You didn’t hear it from me, but Cleo Engineers aren’t perfect. We have bugs. We have quite a few of them. Our relentless focus at Cleo is to make it as simple and joyful as possible for our users to level up their relationship with money. But, when your error reporting tool (Rollbar) is frequently shouting at you, it’s difficult to prioritise which bugs to fix first. We knew we needed a solution.

Where to start? The bugs that had the most negative effect on users and the ones that were affecting user retention the most would make the biggest impact, so we put all the bug data into our analytics database and compared it with user retention. At a high level, the approach was to copy data from Rollbar to our analytics database (a Redshift instance).

We wrote some code that would run periodically and copy the data from Rollbar into Redshift, while keeping it updated. There were two options for tools: Heroku and AWS Lambda. Heroku was a natural first choice because our main application ran on Heroku. So, we laid out the pros and cons of each approach:


- No learning curve. Everyone at Cleo is familiar with it.
- Redshift isn’t easily accessible from Heroku, we’d need to introduce significant architectural change.

AWS Lambda

- An opportunity to learn something new.
- We used it before for something similar.
- Connecting with Redshift would be easier. Lambda and Redshift are both AWS services.
- Potentially a big learning curve.

From a technical perspective, using a service on AWS meant that we could mitigate the risks and complications that might have arisen from talking to AWS services from outside AWS.

So without too much difficulty, we landed on AWS Lambda. We’re all about levelling up, so learning something new is always considered an opportunity here. One of our engineering principles at Cleo is to innovate the product, not the tech stack, which means we tend to lean towards the established way of doing things. However, we felt that because this was a non-user facing feature, we had more freedom to experiment and embrace new technology to enhance our tech stack. In fact, at the time of writing, Heimdallr* has been extended to save CircleCI and Heroku build and release information to our Redshift instance.

How does it work?

Above is a Ruby app with a job on AWS Lambda that runs every minute to get the latest occurrences from Rollbar and writes them to Redshift.

Why are there so many middle men between the Lambda and Rollbar? Well, this Lambda exists on our Virtual Private Cloud (VPC), and you can’t make external requests from a Lambda in a VPC to the internet. In order to make these requests, we need an Internet Gateway, which in turn requires a NAT Gateway. We route all outbound traffic from the Lambda to the NAT Gateway, and then we route all outbound traffic from the NAT Gateway to the Internet Gateway. We can then talk to Rollbar from the Lambda. This stack overflow answer explains it better.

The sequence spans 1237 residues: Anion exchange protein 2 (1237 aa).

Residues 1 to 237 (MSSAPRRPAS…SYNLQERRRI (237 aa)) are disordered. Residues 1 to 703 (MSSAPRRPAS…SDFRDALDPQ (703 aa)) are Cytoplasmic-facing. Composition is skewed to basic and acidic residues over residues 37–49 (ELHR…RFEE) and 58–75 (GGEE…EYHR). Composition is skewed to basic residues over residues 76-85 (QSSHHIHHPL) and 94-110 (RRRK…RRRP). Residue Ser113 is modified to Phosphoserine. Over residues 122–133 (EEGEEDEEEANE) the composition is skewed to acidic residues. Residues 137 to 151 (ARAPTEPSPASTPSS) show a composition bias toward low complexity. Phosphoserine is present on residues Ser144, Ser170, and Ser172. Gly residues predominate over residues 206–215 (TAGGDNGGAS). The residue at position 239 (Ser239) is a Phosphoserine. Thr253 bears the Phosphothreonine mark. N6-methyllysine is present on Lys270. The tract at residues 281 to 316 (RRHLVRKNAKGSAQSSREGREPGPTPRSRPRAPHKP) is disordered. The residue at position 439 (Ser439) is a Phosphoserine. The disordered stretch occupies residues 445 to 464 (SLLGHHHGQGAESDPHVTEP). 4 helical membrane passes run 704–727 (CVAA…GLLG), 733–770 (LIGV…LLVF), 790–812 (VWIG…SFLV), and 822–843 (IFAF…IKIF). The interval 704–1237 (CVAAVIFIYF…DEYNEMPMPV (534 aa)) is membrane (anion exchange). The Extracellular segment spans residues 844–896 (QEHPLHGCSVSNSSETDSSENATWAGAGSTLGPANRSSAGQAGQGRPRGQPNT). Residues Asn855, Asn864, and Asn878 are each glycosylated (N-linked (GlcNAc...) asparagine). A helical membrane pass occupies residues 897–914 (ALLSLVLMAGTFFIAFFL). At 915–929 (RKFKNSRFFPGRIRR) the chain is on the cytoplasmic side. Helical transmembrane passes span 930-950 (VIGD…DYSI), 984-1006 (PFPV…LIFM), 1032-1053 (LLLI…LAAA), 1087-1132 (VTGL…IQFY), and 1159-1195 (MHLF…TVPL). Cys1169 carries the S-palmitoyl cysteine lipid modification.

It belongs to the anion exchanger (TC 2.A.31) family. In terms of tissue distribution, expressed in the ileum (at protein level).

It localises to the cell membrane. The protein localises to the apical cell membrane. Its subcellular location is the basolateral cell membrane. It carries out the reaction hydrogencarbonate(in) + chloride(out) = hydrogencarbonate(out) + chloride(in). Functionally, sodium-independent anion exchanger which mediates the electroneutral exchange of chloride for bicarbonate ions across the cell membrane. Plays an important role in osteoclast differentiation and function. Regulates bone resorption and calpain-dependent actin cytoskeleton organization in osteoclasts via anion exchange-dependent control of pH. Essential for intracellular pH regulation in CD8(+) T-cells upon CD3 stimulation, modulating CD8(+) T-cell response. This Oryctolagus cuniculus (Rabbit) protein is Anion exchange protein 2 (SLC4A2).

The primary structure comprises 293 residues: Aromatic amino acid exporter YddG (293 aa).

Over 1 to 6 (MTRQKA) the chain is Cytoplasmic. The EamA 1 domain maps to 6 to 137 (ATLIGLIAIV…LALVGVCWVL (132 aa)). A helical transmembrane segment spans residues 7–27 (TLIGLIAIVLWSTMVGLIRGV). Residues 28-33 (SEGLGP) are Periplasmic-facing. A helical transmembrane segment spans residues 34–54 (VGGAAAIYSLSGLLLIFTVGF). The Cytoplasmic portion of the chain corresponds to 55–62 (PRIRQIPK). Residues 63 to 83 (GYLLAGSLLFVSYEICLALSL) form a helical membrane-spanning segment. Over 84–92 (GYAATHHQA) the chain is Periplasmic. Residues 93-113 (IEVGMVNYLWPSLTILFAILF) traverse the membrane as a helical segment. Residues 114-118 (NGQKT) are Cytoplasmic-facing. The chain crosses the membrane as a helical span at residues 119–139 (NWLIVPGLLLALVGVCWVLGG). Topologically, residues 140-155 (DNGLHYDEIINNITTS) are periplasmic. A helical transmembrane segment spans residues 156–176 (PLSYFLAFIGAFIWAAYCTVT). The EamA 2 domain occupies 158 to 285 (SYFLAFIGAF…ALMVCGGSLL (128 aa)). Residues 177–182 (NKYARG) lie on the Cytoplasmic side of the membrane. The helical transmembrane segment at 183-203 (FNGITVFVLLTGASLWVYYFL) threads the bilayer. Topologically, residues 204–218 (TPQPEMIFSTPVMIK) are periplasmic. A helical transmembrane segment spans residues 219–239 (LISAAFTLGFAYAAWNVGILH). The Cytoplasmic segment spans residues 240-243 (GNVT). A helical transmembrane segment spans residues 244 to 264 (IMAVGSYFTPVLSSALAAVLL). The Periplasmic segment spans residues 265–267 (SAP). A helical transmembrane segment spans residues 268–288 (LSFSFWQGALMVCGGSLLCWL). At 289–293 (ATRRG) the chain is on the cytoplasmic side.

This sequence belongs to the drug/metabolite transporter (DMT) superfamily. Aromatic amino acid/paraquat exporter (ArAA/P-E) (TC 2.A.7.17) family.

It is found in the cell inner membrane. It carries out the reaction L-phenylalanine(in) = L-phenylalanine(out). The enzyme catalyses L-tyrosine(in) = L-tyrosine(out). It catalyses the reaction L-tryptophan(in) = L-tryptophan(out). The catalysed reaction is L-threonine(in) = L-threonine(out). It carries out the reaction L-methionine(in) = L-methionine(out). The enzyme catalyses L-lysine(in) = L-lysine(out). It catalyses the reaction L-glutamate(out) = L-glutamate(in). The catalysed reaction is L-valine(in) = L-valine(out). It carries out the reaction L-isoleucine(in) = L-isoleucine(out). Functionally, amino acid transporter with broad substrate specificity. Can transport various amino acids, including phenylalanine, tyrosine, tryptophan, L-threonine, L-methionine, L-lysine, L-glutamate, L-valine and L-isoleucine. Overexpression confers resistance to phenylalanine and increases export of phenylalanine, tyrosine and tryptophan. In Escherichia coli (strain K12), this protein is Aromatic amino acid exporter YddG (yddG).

The task to run was pretty simple. We needed to query the Rollbar API periodically and write to a table on Redshift to update it with new occurrences. We used the Ruby on Jets framework to simplify the process of getting our code on AWS. Using Jets meant we could write all of our Lambda in beautiful Ruby without having to deal with much boilerplate code. It comes with great documentation and some example apps. Using their command-line tool made it easy to build as we could run our Lambda functions locally in a Ruby console. Deployment was as simple as a single command. From this point, it was all about making sure we had any additional required configuration set up in the AWS console and alerting setup through CloudWatch to ensure our Lambda was functioning as expected.

You might be wondering what part Norse mythology plays here. Heimdallr is a Norse mythic God and provided inspiration and guidance for this project. The story goes that Heimdallr guarded the rainbow bridge Bifrost which connected Asgard, the world of the gods, and Midgard, the world of humanity (the bridge being the connection between Rollbar and Redshift). He was said to sleep less than a bird (our Heimdallr is always running) and used his horn, Gjallarhorn, to alert the gods when enemies drew near (our Heimdallr alerts us when there is an error). This metaphor is tenuous at best and grossly misunderstood at worst but I think the little joy it brings us outweighs any of its shortcomings.  

Interested in working at Cleo? Check out our open roles, here.